Well, I am glad I listened to my friend’s sincere request that I read The Arm of the Starfish (1965) and Dragons in the Waters (1976) before I abandon Madeleine L’Engle… and I find it extremely interesting that The Arm of the Starfish was written between A Wrinkle in Time (1962) and A Wind in the Door (1973), in fact, only three years (so, for an author, fairly immediately) after A Wrinkle in Time. The story centres on young Adam Eddington, who has been sent to Europe to work with Dr. O’Keefe (Calvin, that is). There, he is caught up in corporate intrigues and torn between the alluring young Kali and Calvin and Meg’s eldest daughter, Poly.
The Arm of the Starfish is not science fiction, nor is it the questionable fantasy that L’Engle engaged in later. It is, in fact, pure espionage, delivered successfully to a younger reading audience. My one disappointment was young Adam’s inability to discern the “good guys” from the “bad guys.” Granted he is only 16, and granted he is enticed by a beautiful young socialite, but with his years of association with “Old Doc” Didymus, you think that he’d have developed a sufficient degree of loyalty not to be immediately and disastrously swayed by the first pretty face that came along. He is presented as a relatively street-smart New York youth, but this characterization is not delivered in his actions or attitudes. L’Engle should have cast him as only naïve, and there would have been less of a problem. Apart from this discrepancy, though, the novel is very successful.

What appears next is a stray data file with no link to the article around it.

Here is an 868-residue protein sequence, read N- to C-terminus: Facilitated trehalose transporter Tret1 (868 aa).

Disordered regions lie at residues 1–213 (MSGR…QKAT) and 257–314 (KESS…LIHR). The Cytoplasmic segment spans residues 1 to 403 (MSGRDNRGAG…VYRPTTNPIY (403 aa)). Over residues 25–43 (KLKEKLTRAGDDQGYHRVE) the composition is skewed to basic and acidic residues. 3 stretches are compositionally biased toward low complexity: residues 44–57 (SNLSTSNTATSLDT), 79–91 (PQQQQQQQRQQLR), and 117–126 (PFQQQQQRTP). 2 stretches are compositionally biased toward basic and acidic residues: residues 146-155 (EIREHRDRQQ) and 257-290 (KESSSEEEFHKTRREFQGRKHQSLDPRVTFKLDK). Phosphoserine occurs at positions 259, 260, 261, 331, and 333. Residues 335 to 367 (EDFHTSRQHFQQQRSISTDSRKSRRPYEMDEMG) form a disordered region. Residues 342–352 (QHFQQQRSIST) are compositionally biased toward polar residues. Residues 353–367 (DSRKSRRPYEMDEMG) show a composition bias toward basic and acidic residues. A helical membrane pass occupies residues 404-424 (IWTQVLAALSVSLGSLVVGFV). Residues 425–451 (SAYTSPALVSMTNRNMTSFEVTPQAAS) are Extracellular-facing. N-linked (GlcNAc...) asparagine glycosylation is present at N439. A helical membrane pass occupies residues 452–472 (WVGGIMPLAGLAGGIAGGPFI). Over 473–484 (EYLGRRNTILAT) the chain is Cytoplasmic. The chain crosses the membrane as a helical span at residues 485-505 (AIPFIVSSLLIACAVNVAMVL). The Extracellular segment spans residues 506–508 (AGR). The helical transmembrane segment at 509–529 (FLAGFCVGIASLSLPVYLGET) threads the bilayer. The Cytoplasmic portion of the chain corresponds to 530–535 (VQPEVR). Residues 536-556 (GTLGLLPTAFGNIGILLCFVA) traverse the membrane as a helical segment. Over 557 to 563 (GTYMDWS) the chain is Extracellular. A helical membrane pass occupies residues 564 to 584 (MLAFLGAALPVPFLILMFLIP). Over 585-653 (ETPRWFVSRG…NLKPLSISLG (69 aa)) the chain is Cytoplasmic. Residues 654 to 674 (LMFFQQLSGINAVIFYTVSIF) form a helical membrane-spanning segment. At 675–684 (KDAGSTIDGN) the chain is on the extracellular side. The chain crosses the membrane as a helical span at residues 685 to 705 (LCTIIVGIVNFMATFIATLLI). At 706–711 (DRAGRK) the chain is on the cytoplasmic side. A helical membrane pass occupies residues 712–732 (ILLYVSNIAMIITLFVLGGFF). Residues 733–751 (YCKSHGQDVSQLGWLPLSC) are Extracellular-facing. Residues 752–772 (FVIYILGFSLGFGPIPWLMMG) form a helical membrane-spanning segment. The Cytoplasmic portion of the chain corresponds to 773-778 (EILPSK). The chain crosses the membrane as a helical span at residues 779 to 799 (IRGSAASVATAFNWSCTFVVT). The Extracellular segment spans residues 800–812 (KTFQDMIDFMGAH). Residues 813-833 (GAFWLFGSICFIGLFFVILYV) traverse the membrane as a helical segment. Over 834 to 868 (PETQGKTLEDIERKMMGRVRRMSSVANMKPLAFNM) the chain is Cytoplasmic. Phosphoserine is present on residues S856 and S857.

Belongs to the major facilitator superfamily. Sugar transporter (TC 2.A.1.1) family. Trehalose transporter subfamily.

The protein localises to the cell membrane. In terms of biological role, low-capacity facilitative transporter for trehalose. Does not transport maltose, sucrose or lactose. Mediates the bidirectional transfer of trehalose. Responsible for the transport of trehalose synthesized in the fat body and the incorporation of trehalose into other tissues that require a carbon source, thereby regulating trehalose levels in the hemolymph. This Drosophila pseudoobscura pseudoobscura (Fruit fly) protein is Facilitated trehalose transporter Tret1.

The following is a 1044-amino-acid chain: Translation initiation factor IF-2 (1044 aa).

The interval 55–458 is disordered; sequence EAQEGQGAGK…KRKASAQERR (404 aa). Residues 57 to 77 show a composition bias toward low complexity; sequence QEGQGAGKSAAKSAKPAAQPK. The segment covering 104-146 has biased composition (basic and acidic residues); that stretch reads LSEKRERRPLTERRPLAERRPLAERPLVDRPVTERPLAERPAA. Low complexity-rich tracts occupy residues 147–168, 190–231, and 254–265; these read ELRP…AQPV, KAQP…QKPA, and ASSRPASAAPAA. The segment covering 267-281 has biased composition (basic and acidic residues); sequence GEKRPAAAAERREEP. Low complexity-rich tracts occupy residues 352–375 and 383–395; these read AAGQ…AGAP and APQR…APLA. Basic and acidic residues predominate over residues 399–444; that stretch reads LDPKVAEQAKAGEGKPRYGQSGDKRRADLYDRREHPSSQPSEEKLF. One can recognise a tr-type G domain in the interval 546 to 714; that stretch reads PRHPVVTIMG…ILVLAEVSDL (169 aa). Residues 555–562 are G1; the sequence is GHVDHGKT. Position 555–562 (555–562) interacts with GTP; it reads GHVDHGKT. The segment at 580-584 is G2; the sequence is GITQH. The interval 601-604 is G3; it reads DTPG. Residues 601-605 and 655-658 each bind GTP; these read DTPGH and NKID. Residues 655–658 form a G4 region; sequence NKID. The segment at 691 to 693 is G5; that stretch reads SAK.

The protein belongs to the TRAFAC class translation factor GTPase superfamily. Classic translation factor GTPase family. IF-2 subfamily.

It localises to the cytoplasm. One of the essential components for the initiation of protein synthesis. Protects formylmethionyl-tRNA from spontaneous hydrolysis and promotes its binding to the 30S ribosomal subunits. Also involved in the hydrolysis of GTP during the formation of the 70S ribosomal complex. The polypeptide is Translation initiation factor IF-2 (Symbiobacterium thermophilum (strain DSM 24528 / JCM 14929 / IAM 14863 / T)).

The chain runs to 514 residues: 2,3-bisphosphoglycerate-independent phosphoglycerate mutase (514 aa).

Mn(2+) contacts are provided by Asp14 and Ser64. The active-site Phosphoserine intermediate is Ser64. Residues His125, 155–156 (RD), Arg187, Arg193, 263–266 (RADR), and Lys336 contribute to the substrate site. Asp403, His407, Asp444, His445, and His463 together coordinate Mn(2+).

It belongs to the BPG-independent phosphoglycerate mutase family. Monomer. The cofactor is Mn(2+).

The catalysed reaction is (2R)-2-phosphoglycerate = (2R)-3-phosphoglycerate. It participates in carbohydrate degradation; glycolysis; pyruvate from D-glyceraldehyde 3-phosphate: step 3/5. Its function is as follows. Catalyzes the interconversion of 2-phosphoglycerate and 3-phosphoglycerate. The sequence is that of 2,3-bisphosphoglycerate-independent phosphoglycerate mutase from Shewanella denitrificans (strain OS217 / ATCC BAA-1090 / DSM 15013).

Taken as a pure, unadulterated mystery, Arm of the Starfish satisfies. It has the requisite number of players—leaders and followers—and a premise that was valid not only in 1965, but is still today: corporate power is unassailable, often even for governmental agencies. Adam gets caught in the middle of a corporate attempt to steal scientific research, and in the end learns a number of valuable lessons about what really matters in life. L’Engle manages to depart from her usual strong Christian stance to include both admirable and corrupt church officials and a very positively presented atheist as part of her cast. That the atheist dies is perhaps problematic, unless you believe the underlying theological position of the novel, which is far more humanist than others of her texts. Overall, I would highly recommend The Arm of the Starfish to young readers wanting an exciting and yet ideologically supportive text. It is unlike anything by L’Engle I have yet read.